Grants from Merced County workforce investment department help unemployed, veterans


Jose Castaneda had been unemployed for about two years before landing a job in March at Garza Tire and Wheel in Winton.He received on-the-job training from March until June at the tire shop.

And he got the chance because of the county’s Workforce Investment Department.

Castaneda and many others who come into the department office could be ideal candidates to take advantage of four grants aimed at helping people who are unemployed, who have exhausted their unemployment benefits or who are veterans.

The department received three federal grants and one state grant, totaling $1.23 million, said David Heyer, a program manager with the department.

Castaneda was one of the people who was helped by grant money, learning how to work on vehicles. The 26-year-old Winton man said he hadn’t been receiving any unemployment benefits. “They basically gave me all the tools to get started, like the uniform, basically taught me some things,” he said.

“He turned out to be a really good employee,” said Yolanda Ventura, assistant manager at the shop. “We’re very happy with him.”

In June, the jobless rate for Merced County spiked to 18.7 percent. Merced County has the fifth-highest unemployment rate in California. The stateside unemployment rate is at 12.1 percent. Of a 107,100-person work force, 20,000 are unemployed in Merced County.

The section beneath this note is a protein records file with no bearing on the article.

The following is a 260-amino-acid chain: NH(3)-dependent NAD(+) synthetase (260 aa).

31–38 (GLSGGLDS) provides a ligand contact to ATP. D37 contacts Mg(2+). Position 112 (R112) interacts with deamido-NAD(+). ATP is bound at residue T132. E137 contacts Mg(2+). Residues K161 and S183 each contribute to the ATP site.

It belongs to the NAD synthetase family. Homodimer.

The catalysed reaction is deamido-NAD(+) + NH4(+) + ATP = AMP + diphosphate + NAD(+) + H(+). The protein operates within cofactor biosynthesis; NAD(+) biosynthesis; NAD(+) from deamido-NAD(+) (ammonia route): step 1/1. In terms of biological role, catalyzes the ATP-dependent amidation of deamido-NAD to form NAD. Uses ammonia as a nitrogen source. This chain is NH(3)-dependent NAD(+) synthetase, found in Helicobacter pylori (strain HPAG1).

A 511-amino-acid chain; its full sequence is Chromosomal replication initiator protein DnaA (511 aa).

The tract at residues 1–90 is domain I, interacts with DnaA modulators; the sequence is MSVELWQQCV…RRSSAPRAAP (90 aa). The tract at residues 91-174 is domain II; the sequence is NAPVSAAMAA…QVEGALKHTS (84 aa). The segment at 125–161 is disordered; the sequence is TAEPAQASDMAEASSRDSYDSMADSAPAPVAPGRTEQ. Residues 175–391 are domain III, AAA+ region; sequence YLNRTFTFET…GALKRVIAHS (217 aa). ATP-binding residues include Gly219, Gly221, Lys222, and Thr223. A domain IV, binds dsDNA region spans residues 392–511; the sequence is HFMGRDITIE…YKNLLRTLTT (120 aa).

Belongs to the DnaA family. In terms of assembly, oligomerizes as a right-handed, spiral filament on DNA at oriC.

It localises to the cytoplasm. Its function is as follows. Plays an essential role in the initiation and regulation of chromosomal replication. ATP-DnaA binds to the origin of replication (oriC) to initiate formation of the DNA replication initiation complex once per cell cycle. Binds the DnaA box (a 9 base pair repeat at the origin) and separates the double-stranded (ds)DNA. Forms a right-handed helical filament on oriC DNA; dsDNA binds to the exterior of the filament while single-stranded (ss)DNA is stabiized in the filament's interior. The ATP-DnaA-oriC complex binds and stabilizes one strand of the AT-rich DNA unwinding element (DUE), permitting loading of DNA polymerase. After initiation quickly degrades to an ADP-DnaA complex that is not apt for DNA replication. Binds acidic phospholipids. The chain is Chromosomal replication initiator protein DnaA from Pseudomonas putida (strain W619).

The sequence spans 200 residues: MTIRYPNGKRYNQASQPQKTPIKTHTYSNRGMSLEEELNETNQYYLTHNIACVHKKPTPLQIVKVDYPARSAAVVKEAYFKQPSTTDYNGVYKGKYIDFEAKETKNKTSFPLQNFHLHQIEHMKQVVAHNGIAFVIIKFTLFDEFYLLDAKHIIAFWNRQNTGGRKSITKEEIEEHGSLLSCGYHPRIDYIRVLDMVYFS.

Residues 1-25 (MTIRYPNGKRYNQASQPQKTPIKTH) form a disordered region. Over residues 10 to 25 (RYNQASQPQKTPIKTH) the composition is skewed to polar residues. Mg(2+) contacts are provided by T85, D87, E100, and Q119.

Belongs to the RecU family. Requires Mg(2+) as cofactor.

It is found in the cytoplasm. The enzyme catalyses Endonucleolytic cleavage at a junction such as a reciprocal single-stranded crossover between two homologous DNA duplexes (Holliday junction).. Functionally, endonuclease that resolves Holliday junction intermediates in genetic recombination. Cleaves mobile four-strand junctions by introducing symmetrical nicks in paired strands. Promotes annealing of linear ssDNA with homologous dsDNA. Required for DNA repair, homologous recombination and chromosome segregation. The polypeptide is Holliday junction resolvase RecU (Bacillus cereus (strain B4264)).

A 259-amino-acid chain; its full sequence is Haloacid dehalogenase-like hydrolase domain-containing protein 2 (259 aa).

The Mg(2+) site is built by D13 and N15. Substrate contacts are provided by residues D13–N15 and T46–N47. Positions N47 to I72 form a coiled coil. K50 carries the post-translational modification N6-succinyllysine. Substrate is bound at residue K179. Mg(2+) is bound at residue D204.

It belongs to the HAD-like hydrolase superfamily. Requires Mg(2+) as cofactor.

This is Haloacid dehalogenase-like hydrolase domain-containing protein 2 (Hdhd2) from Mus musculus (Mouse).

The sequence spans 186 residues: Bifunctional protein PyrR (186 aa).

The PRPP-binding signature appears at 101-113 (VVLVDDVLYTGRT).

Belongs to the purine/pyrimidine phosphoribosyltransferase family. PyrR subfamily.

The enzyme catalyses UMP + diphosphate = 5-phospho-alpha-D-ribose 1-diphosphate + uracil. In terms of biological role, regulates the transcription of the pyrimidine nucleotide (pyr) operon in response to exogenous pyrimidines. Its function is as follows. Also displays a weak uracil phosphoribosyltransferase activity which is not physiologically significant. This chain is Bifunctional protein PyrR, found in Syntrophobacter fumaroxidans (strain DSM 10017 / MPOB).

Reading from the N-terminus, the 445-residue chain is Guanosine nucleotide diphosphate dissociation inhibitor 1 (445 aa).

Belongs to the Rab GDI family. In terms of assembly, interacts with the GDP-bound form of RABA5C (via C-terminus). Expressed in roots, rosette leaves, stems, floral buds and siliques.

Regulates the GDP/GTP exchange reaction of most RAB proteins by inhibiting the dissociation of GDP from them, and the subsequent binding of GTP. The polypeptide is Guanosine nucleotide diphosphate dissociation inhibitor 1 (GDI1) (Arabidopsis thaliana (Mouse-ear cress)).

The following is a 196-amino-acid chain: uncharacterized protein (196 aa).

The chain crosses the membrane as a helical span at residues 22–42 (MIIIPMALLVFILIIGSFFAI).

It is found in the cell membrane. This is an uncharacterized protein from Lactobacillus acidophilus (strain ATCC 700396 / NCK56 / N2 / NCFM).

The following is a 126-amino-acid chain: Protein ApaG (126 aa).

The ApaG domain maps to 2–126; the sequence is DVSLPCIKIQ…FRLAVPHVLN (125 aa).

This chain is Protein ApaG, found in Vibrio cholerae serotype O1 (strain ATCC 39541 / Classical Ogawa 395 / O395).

The grants last until June 2012 and will help prospective applicants from all over the county. The department has money to help a minimum of 350 people, Heyer said. “We’ve already started helping people and want to get the word out to let others know about it,” Heyer said. “If we can get more people, we can help.”

The grants help in two areas: vocational training, such as medical assistance classes, medical field-related jobs and work-based training, or on-the-job training (OJT). That’s when the department works with an employer who’s willing to provide new skills to an employee. The department reimburses the employer while the employer is providing training. For work-based training, the department can also help prospective employees get gasoline or clothes for an interview.

“Somebody who’d like to go to work, we want them to go to work,” Heyer said.

He said the department determines whether people are eligible, then the applicants go through orientation, testing and career exploration.

People interested in finding out whether they’re eligible for the grant money should go to the Department of Workforce Investment at 1880 Wardrobe Avenue.

Reporter Ameera Butt can be reached at (209) 385-2477 or abutt@mercedsun-star.com.